China has invested in energy intensive industries such as steel, aluminum, and plastics, which uses inputs derived from crude oil. The combination of increased car ownership and industrialization has doubled Chinese oil consumption in the last ten years. Increased oil consumption has caused China to pass Japan as the second largest oil consumer, following only the U.S.
Speculators Move In
The New York Mercantile Exchange began trading crude oil futures in 1983. The volume and open interest—the number of contracts outstanding—have increased rapidly. The average monthly volume of contracts traded averaged over 3.7 million in 2003 compared to approximately 37,000 in 1983.
Energy futures allow large consumers of oil and natural gas to hedge against adverse price movements. In addition, energy futures provide valuable tools for constructing cross-hedges—hedging against adverse price movements in a commodity for which there are no futures contracts with contracts of a different commodity.
However, speculative investors seem to be active in the energy futures market. First, it appears that the volume of trading in oil futures is above that expected for hedging purposes alone. Second, large risk premiums seem to be added to these contracts due to terrorist activities. We will examine both of these observations.
Several methods are available for estimating the impact of speculative influences on energy prices. One method examines the net position between those who buy on the long side—the camp that expects prices to continue to rise—and those who buy on the short side—investors who expect prices to fall. If we observe a positive net position, then speculative interest is creating a bubble that produces a premium in the price of oil. Net position fell from its peak in March, an indication that fewer people now think prices will continue rising and that speculative activity is decreasing. However, the current level is still double that of 2003, a record at the time.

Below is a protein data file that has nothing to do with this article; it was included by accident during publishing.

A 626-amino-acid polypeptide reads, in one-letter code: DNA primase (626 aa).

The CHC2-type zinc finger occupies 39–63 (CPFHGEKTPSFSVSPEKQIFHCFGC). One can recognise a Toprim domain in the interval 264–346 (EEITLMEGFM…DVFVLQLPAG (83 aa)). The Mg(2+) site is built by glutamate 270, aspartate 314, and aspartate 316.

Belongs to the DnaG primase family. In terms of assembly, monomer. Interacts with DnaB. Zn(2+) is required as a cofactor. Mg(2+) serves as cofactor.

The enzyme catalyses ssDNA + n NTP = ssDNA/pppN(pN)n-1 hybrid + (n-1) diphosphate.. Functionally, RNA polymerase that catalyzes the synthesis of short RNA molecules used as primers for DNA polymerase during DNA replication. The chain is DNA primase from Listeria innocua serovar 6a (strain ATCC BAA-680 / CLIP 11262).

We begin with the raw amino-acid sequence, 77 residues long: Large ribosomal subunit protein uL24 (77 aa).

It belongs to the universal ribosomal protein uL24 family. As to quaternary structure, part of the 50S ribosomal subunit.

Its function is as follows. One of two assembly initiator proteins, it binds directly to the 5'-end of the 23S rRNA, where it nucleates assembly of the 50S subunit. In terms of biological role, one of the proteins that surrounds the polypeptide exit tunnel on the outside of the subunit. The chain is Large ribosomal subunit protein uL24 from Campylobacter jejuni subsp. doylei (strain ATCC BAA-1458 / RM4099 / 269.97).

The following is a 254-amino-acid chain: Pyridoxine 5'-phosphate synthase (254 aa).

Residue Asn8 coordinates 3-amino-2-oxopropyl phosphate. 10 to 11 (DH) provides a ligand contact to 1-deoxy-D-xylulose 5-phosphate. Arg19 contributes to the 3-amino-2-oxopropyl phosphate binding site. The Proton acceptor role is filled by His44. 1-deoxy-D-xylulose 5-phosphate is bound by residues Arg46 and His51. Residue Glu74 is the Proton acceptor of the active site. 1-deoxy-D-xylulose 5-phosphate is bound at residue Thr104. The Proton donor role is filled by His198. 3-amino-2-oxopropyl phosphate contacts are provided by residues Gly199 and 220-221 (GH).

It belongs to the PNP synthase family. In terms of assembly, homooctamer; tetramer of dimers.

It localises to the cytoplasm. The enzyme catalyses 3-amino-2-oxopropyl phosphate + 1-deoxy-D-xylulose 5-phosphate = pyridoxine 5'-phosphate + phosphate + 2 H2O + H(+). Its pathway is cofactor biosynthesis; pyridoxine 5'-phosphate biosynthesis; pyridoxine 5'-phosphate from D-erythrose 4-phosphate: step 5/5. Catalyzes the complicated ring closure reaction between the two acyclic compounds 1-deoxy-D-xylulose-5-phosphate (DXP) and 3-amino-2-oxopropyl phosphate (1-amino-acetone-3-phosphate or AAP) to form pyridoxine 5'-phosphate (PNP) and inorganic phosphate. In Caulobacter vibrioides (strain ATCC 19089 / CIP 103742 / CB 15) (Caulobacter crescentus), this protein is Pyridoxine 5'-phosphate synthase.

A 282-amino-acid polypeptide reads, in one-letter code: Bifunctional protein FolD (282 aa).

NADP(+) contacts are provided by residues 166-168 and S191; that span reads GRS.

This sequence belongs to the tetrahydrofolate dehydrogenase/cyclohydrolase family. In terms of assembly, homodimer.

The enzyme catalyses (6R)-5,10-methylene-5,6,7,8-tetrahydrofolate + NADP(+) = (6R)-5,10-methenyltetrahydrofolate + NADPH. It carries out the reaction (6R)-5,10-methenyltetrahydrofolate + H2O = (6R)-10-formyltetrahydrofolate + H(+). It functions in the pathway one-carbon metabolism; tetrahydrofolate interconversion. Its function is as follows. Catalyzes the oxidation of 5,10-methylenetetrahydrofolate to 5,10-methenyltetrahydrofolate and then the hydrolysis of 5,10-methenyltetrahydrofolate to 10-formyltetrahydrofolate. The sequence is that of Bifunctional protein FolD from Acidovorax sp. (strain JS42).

A second method is to examine trading volume and open interests. Figure 1 contrasts “trading volume” with “open interests.” From 1983 to 2000, trading volume normally averaged below total open interest, thereby reflecting reasonable demand for energy hedging instruments. Exceptions can be noted, particularly from 1988 to 1990, the time preceding the first Gulf War. Since late 2000, however, a new dimension has been seen in crude oil futures. Perhaps traders, no longer viewing equities as an attractive trading medium, have switched their focus. For whatever reason, contract volume has increased and now, at times, far exceeds open interest, a sign of speculative activity or of demand exceeding supply.
Figure 1. Light Crude Futures Daily Trading
NYMEX, continuous contract, 5/1983 – 5/2004
The large spike in contract oil volume in 1990 undoubtedly stemmed from uncertainty over the supply of oil. The same scenario can be seen today with the increase in terrorist activity throughout the Middle East. Increased trading in oil futures may be related to increased uncertainty in the supply of oil. On the other hand, uncertainty creates volatility and market inefficiencies, volatility creates short-term profit opportunities, and short-term profit opportunities attract speculators.
Uncertainty also increases the risk premium added to the price of oil futures contracts. Iraq’s oil fields, pipelines, and export terminals are a favorite target of insurgents. Attacks on the main oil export terminal at Basra have increased concern about future supplies and doubled insurance costs for tankers going to Basra, thereby causing oil prices to increase. Exports fell by one million barrels per day after the southern pipeline was bombed, almost wiping out production increases from OPEC.
As crippling as the attacks in Iraq have been, attacks in Saudi Arabia have been more devastating. After a series of raids on suspected terrorist safe houses that thwarted several planned attacks, Saudi luck ran out. Since May 2004, attacks on foreign workers’ housing and kidnappings of foreign workers have occurred. These attacks have led to the withdrawal of foreign workers by several firms and the threat of removal of workers by other companies. The loss, even temporarily, of a large number of foreign oil workers could cripple Saudi production. These events have added to the fears that oil flow will be disrupted and have added pressure for oil prices to rise.
Limited Refinery Capacity
Demand and speculation have increased the price per barrel of crude oil, but the price of gasoline has increased by a larger percentage. This additional increase may be explained by limited refinery capacity and structural problems.
The IEA estimates global refinery capacity at 81.2 million barrels per day, which is about two million barrels per day above current consumption. However, refinery capacity is below IEA estimates for fourth quarter consumption of 82.4 million barrels per day.